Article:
The American-Jewish Romance with Communism, Unrequited as Ever, Won’t Fade Away

Oct. 25 2017

Citing the description of American Communism in the Jewish Women’s Archive Encyclopedia and a recent New York Times article on the same subject by the radical author Vivian Gornick, Ruth Wisse notes a “celebratory tone,” as if describing “champions of a noble cause.” This tone, she writes, is grotesquely wrong:

This is Soviet Communism we are talking about—that killed an estimated 30 million of its own citizens, including through a government-enforced famine in Ukraine, the details of which even people hardened by Holocaust literature have trouble reading. . . . This is the movement that struck a pact with Hitler precipitating the war against Poland, and built the Gulag. . . .

Regarding Jews and Judaism, Soviet Communism forbade the practice of religion and the study of Hebrew. The Jewish section of the Communist party took the lead in persecuting rabbis and teachers, killing some, sending others to certain death. The Soviets hailed the 1929 Arab massacres of Jews in Palestine as the start of the Arab Communist revolution and formulated the slogans of anti-Zionism that are the basis of anti-Semitism in America today. Soviet propaganda accused Jews of imperialism in the 1930s and (with the Arabs) of racism in the 1970s. . . .

The Soviets used the Jewish Anti-Fascist Committee to win American support during World War II and then executed its leadership in 1952. Might Gornick say that in these ways Communism prodded Jews into becoming the righteous people they always aspired to be? . . .

In no way does any of this imply that Jews are responsible for Communism, as some of its former European subjects try to claim. That false accusation should be exposed as strenuously as any blood libel or accusation of deicide. Communism did at least as much damage to Jews as to any other people, but in the name of that damage, we are also obliged to take seriously that many Jews supported one of the most murderous regimes in history and to see how and why and to what extent they went wrong.

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More about: American Jewry, Communism, History & Ideas, Soviet Jewry, Soviet Union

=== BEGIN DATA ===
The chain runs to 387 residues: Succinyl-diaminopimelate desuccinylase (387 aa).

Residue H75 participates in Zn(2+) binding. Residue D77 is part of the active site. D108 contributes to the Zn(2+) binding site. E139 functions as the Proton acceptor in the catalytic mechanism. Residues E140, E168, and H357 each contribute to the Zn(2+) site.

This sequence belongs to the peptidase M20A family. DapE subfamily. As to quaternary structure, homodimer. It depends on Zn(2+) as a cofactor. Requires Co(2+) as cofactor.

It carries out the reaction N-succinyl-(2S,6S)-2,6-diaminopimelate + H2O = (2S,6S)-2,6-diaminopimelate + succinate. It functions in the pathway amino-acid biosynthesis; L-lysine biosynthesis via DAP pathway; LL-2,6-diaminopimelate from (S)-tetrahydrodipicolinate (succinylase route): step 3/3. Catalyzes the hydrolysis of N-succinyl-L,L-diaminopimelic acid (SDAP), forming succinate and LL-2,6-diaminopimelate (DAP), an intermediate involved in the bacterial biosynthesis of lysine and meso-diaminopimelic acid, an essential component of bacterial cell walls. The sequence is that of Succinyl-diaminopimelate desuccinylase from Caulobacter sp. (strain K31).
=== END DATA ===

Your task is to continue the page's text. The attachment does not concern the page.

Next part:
Israel’s Nation-State Law and the Hysteria of the Western Media

Aug. 17 2018

Nearly a month after it was passed by the Knesset, the new Basic Law defining Israel as “the nation-state of the Jewish people” is still causing outrage in the American and European press. The attacks, however, are almost uniformly incommensurate with this largely symbolic law, whose text, in the English translation found on the Knesset website, is barely over 400 words in length. Matthew Continetti comments:

Major journalistic institutions have become so wedded to a pro-Palestinian, anti-Benjamin Netanyahu narrative, in which Israel is part of a global trend toward nationalist authoritarian populism, that they have abdicated any responsibility for presenting the news in a dispassionate and balanced manner. The shameful result of this inflammatory coverage is the normalization of anti-Israel rhetoric and policies and widening divisions between Israel and the diaspora.

For example, a July 18, 2018, article in the Los Angeles Times described the nation-state law as “granting an advantageous status to Jewish-only communities.” But that is false: the bill contained no such language. (An earlier version might have been interpreted in this way, but the provision was removed.) Yet, as I write, the Los Angeles Times has not corrected the piece that contained the error. . . .

Such through-the-looking-glass analysis riddled [the five] news articles and four op-eds the New York Times has published on the matter at the time of this writing. In these pieces, “democracy” is defined as results favored by the New York Times editorial board, and Israel’s national self-understanding as in irrevocable conflict with its democratic form of government. . . .

The truth is that democracy is thriving in Israel. . . .  The New York Times quoted Avi Shilon, a historian at Ben-Gurion University, who said [that] “Mr. Netanyahu and his colleagues are acting like we are still in the battle of 1948, or in a previous era.” Judging by the fallacious, paranoid, fevered, and at times bigoted reaction to the nation-state bill, however, Bibi may have good reason to believe that Israel is still in the battle of 1948, and still defending itself against assaults on the very idea of a Jewish state.

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More about: Israel & Zionism, Israel's Basic Law, Israeli democracy, Media, New York Times